The last time Democrats in the United States Senate adhered to the law and put forward an annual budget was back in calendar year 2009, just after the last presidential election. Now that another major national electoral contest is in the rearview mirror, it appears that Harry Reid's motley crew is preparing to make good on their magnanimous pledge to actually do their jobs this year. Via a senior Republican source at the Senate Budget Committee:
We expect to mark up a Senate Democrat budget next week. We don’t have a date, we don’t know details such as whether Republicans will be allowed to offer amendments, and we don’t yet have any assurance that Chairman Murray will provide Republicans, reporters, and the American people with the text at least 72 hours in advance. But we do expect it to happen next week, and think it’s important that Chairman Murray keep her public commitment to doing a budget this year.
More than 1,400 days later, the Senate will finally "get off their ass" and engage in the prosaic business of core governance. Whether they'll follow through on this non-derelict behavior throughout the full budget season -- let alone in future years, as voter accountability day draws closer -- remains to be seen. Another budget vacation may soon be in the offing. The White House, meanwhile, has announced it will release Obama's FY 2014 budget in late March, nearly two months past its statutory due date:
President Obama’s delayed budget for next year is now expected to be delivered on March 25. Congressional sources have been informed by the administration to expect a fiscal 2014 blueprint on that date. By law, the budget was due Feb. 4, and releasing it March 25 would make it seven weeks late. Normally, the president’s request is the beginning of the annual budget process and Congress relies on its detailed spending information to come up with its own budget resolution. This time the order will be reversed. House Budget Chairman Paul Ryan (R-Wis.) plans to put out his own budget — one that balances in 10 years — before the new Obama plan arrives. That budget is also slated to get a House vote before the House embarks on a two-week Easter recess March 22.
As we wrote last month, Obama's budget delinquency is unprecedented, and will result in the president's fiscal blueprint landing with a thud on the Capitol steps during a Congressional recess. This decision leaves the ranking Republican on the Senate Budget Committee decidedly cold:
Now, we learn that the President is going to submit his budget plan—which contains his recommendations to Congress, the reason the law requires it to be submitted early in February before our budget work begins—on March 25th. Yet he will be submitting it after the House and Senate have produced a budget proposal and adjourned for Easter. So while the President speaks of his deep concern for American workers and families, he fails to even submit to Congress his financial plan to help those workers and families," Sessions said in a statement. "Why then doesn’t the President furlough his entire 500-person staff at the Office of Management and Budget instead of threatening teachers and law enforcement personnel?" he asked.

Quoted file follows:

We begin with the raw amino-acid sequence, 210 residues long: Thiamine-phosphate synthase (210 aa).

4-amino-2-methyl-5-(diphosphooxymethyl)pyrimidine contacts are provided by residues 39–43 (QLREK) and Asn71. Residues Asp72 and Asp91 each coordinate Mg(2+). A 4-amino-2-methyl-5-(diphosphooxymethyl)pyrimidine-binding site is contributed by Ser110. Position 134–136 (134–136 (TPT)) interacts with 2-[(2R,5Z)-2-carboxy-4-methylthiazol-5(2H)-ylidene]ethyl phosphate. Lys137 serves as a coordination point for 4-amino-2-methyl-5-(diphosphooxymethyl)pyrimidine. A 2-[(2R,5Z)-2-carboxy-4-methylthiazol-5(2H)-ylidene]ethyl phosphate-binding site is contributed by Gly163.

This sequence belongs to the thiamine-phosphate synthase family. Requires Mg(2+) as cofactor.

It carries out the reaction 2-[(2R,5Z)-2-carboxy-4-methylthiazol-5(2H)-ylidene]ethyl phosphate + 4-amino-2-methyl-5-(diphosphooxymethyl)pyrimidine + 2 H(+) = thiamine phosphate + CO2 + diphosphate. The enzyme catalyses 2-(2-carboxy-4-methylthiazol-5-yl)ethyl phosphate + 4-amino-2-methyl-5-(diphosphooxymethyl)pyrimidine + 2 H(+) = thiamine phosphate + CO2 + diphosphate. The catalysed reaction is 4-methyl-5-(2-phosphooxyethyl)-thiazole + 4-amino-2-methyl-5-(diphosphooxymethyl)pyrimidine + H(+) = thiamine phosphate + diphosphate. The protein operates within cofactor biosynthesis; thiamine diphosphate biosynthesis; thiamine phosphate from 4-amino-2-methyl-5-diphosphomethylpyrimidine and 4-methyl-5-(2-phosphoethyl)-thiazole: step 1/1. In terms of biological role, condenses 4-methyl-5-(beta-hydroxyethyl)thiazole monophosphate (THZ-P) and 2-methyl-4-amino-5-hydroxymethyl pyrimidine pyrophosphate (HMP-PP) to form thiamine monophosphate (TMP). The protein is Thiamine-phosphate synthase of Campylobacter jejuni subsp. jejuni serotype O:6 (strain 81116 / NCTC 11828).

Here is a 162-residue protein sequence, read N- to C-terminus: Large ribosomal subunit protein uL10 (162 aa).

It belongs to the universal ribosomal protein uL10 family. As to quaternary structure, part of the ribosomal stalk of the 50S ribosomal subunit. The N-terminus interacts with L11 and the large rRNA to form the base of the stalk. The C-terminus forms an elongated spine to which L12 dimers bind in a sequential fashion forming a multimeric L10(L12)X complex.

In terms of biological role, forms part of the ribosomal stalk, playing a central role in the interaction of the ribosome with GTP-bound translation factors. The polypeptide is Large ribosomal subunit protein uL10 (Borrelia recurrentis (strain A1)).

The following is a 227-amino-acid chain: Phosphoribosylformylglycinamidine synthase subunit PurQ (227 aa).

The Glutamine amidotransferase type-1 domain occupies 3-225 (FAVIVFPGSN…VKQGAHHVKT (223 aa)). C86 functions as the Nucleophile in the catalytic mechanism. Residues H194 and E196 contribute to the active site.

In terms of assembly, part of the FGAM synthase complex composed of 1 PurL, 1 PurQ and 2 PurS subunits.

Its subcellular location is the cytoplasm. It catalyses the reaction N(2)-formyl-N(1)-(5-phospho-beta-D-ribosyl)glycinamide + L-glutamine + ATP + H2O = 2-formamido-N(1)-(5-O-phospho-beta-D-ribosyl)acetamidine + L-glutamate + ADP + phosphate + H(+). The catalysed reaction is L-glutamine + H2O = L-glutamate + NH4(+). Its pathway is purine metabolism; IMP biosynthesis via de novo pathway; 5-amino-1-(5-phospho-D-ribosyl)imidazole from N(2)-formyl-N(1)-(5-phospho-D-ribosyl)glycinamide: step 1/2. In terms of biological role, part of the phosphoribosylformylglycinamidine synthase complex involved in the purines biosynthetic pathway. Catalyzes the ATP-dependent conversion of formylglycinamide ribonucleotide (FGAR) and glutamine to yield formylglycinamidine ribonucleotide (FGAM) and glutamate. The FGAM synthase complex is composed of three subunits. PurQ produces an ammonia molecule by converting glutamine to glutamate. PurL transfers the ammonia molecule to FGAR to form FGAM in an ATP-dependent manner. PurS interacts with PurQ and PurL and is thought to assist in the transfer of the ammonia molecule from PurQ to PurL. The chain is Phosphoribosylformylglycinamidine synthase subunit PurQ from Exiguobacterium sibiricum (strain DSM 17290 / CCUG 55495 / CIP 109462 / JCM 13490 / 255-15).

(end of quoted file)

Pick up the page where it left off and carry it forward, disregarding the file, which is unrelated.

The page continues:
Good question. The administration's excuse for the delay is that the fight over sequestration and other "manufactured crises" threw a wrench in their normal budgetary gears. This justification doesn't pass the laugh test. First, the White House has known the sequester was coming for 16 months; it was not a surprise. Second, they've also known about their February 4 deadline since 2013 calendars were first published. It's been the law of the land for presidents to submit their budget proposals to Congress by the first Monday in February since Warren G. Harding was president. Third, was the sequester also somehow to blame for Obama's previous three budget deadline failures? And finally, the lack of a federal budget is the root cause of the very "manufactured crises" they bemoan, so starting another budget cycle on a dysfunctional foot just inflames the problem. House Republicans will again offer their budget on time, although at least one mechanism for achieving primary balance within ten years is reportedly stirring dissention in the ranks. (Also, the House rules committee is marking up a CR for the rest of 2013 today, and a full vote is expected on Thursday). I'll leave you with another example of unpersuasive budget blame-shift. Here's Iowa Democrat Rep. Bruce Braley, who's running to replace retiring Sen. Tom Harkin, blaming the Senate's long budget drought on Republican filibusters:
Two quick memos to Rep. Braley: (1) Budgets cannot be filibustered, so you're either ignorant or a liar. (2) "The filibuster" is actually two words. Also, bravo to that journalist for swallowing Braley's factually false excuse whole. Way to do your homework, bro.